I believe, we don’t want to do that because it is a destructive transaction.

Say you dream up an alternate reality where all color was purple. Now think of the many different conclusions you would have come to in this monocolor world. Now suppose you merge these fantasy conclusions back into your own, real-world knowledge. Since the (rather silly) conclusions have overwritten your previous ones (where they overlap), the sensible data is destroyed, and you’d have trouble living normally…

Rather, we want to keep both, and if some atoms are useless, we can decide that later – not at the time of generation.

Bingo! Yes, exactly! A very good illustration. Even the use of probabilities does not solve this problem — e.g. by averaging together, instead of over-writing. If you just took the average of the real-world and the purple-world, that average would still be pretty nutty in many cases. Even if you were more clever, and used a “distributional TV” everywhere (kept the entire probability distribution) you would still have this purplishness in there, along for the ride, jamming up real-world inference.

Isn’t this handled by Context Links so that your conclusions are only true in the context of the Purple World? But since i don’t understand the theory right now not sure how Context Links relate to this. Maybe they are a kind of implementation of this or just do something similar.

It is important, at this stage, to separate theory and implementation. Just because, in theory, there are 2^20 atomspaces, does not mean that the actual code should implemented as stupidly as possible. In fact, there are some highly efficient implementation tricks for this, with very minimal overhead. But none of that matters, if the theory itself remains opaque, cloudy and mis-understood.

Right now, based on the kinds of regular discussions that I have, the theory remains widely mis-understood by just about everyone on the mailing list — which is a shame, because there are books, and I’m guessing, even textbooks, on the topic. This kind of stuff is widely applied in the semi-conductor industry. We can apply it here, too.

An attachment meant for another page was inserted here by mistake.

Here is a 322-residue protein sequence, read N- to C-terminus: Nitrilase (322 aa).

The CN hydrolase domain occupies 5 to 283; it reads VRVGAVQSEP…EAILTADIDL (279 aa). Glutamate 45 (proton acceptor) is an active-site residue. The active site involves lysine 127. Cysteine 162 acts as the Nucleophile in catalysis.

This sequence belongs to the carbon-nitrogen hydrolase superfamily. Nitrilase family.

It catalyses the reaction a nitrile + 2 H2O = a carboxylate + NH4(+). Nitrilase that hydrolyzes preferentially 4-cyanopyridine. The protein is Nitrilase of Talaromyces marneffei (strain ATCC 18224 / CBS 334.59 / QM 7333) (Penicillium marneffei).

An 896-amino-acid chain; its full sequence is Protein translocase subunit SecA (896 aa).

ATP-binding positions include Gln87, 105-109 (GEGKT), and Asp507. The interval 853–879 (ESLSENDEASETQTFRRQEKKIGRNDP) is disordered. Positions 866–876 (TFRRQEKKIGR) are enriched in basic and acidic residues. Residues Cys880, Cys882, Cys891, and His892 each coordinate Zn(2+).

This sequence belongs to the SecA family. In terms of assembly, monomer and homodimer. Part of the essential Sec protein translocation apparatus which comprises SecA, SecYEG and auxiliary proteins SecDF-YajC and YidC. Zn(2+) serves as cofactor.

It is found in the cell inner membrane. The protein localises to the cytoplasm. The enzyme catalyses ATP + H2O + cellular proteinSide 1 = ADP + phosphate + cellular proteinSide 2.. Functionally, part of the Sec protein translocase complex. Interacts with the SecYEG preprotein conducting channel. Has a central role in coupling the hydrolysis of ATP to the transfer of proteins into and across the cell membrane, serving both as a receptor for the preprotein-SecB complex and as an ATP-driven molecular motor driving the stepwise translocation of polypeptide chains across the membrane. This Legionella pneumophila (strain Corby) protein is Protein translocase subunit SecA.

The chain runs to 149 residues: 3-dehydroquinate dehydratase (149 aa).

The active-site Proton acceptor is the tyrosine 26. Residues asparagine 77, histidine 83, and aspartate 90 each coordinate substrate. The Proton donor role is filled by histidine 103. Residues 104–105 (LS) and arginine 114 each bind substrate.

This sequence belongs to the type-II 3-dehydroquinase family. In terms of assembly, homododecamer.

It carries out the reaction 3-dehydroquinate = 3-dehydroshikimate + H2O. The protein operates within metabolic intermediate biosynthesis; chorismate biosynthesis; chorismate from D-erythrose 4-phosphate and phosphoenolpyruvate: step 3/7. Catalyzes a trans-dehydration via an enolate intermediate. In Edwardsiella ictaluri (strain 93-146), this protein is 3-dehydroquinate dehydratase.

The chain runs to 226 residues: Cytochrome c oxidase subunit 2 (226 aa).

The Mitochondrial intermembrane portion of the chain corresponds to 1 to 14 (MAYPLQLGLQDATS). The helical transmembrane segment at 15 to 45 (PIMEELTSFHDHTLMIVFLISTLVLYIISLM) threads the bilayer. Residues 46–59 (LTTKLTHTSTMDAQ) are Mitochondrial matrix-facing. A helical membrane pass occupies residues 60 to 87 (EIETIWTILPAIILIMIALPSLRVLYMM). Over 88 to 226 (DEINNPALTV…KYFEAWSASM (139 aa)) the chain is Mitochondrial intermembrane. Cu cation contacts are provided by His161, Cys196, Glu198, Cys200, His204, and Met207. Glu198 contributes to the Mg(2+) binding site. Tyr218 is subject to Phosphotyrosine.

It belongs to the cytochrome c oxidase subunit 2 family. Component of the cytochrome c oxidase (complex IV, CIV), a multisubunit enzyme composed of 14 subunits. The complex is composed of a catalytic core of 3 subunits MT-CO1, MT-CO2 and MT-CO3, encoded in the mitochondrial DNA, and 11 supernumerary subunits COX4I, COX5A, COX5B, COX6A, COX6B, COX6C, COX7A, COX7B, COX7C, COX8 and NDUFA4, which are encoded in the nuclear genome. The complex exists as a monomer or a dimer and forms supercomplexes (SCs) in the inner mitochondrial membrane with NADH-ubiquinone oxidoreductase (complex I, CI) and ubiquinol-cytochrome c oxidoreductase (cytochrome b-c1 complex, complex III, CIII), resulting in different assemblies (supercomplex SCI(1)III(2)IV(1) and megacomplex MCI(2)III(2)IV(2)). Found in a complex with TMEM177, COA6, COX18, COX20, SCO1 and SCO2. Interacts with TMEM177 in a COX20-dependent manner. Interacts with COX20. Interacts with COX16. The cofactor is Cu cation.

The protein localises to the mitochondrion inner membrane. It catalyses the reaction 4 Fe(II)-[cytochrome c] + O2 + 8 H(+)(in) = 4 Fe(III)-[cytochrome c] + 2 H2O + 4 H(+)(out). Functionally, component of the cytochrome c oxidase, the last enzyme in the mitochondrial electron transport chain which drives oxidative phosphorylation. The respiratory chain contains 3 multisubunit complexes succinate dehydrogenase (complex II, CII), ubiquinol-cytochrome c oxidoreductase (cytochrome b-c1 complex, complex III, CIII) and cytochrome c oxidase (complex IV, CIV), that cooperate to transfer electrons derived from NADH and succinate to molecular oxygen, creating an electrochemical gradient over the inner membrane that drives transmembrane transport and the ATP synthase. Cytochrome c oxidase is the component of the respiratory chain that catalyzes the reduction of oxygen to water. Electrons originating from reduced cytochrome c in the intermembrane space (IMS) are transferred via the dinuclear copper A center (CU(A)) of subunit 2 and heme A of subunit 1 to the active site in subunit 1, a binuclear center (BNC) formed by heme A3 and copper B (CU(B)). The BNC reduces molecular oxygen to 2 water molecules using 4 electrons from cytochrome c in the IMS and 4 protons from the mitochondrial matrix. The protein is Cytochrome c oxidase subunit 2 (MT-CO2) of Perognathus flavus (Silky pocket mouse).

To answer your question: “Why don’t we want that?” There are two answers: (1) it changes the contents of the atomspace, and thus changes all subsequent steps. (2) (meta) it prevents the theory from being developed. If you do that, then you can’t have a theory of not-doing-that.

Why not store the forked worlds differentially, that is to say, don’t actually keep an entire new world around but only the newly generated atoms. Then why not find the duplicate atoms among the forks and store only one copy of each atom, marking it with the PLN rules that made it (all the fork worlds it is a member of). Better yet, we can then take these reduced worlds, free from redendancies, and put the atoms back in the main world – without any wave function collapse – since the atoms are marked distinctly. A simple filter of these markings can make this main world then appear as any forked world we wish to browse, and the non-merger can be programmatically invisible, especially in functional languages like Haskell. Speaking of Haskell, said atoms could be stored merely as functional applications, lazily un-evaluated until the atom is needed or interesting. This would reduce the reasoning workload and allow JIT atom generation…

My initial goals here are to lay down the theory, and understand how things work. Once that is out of the way, then efficient implementations become clear.